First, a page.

This past week, I served as a dean at Junior Camp at Camp Mikell, which is our diocesan camp and conference center up in Toccoa, Georgia. Part of my duties as a priest is to work in the ministries of the the greater diocese and working at camp is one of the ways I really enjoy. Camp was one of the first experiences I had of Christian community and it’s what led me on the spiritual path I’m on today.
A “dean” is someone from the clergy or a Christian educator who plans a program for the kids who are attending camp. At Mikell, deans get the whole morning to spend with the campers. We had a theme of “Living Water” with which to design a 5-day program around. I got to serve with my dear friend the Rev. Mary Demmler, who is the rector of St. Matthias in Toccoa, and who served with me in the past in the Diocese of Georgia.
Camp Mikell is such a special place. The director, the Rev. Ken Struble, has trained an amazing group of young adults to serve as the summer staff. They have the perfect balance of humor, responsibility, and creativity which is necessary to take care of over a hundred kids every week. Junior Camp, which is for 6th and 7th graders, had 110 campers, so we had a huge group to play with all week. During the camp, the campers swim, go on nature hikes, do arts and crafts, play sports, and build community. They get to watch the summer staff perform the “Cherokee Pageant” which is a retelling of Native American folklore that the staff has performed since the camp was started over 50 years ago. (For the second year, I got to play the role of the Raven Mocker, who comes to carry the soul of a fallen warrior to the realm of the dead. It just means I wear a black sheet and screech like a bird.)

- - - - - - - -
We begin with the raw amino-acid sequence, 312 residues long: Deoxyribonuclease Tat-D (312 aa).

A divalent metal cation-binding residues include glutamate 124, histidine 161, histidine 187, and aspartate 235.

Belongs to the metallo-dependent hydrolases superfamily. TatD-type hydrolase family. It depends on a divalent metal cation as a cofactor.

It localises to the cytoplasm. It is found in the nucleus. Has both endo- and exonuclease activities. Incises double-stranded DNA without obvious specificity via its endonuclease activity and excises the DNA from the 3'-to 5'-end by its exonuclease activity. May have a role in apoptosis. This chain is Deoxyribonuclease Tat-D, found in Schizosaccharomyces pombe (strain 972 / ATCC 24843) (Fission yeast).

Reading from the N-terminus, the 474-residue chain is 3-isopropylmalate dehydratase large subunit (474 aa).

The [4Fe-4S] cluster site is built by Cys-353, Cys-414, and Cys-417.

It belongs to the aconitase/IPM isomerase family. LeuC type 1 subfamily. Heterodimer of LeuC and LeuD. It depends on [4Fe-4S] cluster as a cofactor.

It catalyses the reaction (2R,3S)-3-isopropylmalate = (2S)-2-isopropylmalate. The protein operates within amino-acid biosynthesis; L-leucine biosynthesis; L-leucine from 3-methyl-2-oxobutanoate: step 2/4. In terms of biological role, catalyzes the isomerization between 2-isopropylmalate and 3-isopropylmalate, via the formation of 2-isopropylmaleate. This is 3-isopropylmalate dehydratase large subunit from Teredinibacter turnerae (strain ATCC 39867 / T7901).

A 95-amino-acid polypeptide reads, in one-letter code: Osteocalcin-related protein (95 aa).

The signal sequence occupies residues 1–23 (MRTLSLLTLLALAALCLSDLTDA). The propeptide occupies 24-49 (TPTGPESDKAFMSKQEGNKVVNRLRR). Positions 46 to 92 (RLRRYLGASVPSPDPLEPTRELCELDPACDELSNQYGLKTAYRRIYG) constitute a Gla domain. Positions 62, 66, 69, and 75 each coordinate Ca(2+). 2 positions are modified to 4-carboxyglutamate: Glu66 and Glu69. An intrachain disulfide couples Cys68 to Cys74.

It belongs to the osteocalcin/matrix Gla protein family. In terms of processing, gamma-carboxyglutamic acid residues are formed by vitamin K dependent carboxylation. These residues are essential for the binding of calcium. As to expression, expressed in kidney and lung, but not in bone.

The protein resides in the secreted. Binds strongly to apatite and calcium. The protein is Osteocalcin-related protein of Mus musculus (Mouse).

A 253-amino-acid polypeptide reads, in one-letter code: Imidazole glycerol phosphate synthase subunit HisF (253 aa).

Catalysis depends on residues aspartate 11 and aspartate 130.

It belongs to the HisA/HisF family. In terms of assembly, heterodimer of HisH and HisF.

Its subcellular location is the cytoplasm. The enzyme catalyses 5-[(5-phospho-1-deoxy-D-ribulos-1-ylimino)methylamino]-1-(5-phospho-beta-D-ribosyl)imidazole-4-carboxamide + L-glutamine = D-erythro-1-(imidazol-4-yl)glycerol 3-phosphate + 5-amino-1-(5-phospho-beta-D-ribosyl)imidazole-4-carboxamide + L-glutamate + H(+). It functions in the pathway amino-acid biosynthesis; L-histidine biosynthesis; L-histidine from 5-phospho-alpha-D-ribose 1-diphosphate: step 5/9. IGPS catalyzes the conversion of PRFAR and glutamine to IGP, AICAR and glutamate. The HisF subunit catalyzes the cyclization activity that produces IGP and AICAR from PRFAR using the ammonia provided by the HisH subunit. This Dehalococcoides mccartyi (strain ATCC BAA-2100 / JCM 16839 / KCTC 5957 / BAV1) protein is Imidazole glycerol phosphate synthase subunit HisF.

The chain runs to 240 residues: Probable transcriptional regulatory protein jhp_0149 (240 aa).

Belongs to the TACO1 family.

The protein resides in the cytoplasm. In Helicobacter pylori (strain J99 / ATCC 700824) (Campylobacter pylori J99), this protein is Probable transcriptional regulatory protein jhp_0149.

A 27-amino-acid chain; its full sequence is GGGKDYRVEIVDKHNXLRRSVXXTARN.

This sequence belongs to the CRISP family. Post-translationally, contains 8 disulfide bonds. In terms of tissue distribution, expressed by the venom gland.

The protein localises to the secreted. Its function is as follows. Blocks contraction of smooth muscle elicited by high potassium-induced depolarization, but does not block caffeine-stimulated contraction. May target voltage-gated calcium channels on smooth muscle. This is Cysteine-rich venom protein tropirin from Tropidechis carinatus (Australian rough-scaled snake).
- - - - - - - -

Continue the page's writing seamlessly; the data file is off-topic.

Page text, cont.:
Molly and the kids joined me for most of the week, so our kids got to experience camp again, which is always fun to watch. Perhaps the thing they loved the most was eating in the dining hall, where they have some really great food. My new favorite Mikell food is the “seaweed salad” on the salad bar, which had a sesame flavor. Truly, this is not your common camp food.
Like I said, our program was on “Living Water.” We taught the kids about all the places they can see God’s grace in the water that makes up our world. The main project we worked on was giving the small groups video cameras and letting them come up with ways to explain “living water.” Here is the result:
Overall, I came away exhausted and refreshed at the same time. I renewed old friendships and made a lot of new friends. I am always impressed with the work of the staff, and I’m grateful for their openness in letting us into their community. I’ve worked and attended many camps in my life, and without a doubt, Mikell has the best staff I’ve seen.
Pretty much anyone can be a camper at Camp Mikell. Tai went to Mini-Camp with me at the beginning of the summer. Families are invited to Guest Camp at the end of the summer (September 2-5). There are camps for grades 1 and up. They even have outdoor camps! Why wouldn’t you want to send a child, grandchild, or neighbor to camp? If you don’t have one of those, you can always give money to send kids who need financial assistance to camp.
Camp Mikell is one of the treasures of the diocese and is a resource to us at St. Nicholas. We’ll be taking our youth there August 26-28. I would love for our budget to cover sending our Vestry up there on retreat next year. Or, if there was enough interest, we could always organize a parish weekend there. There are lots of ways that we can use this magical place.
Any excuse to eat seaweed salad…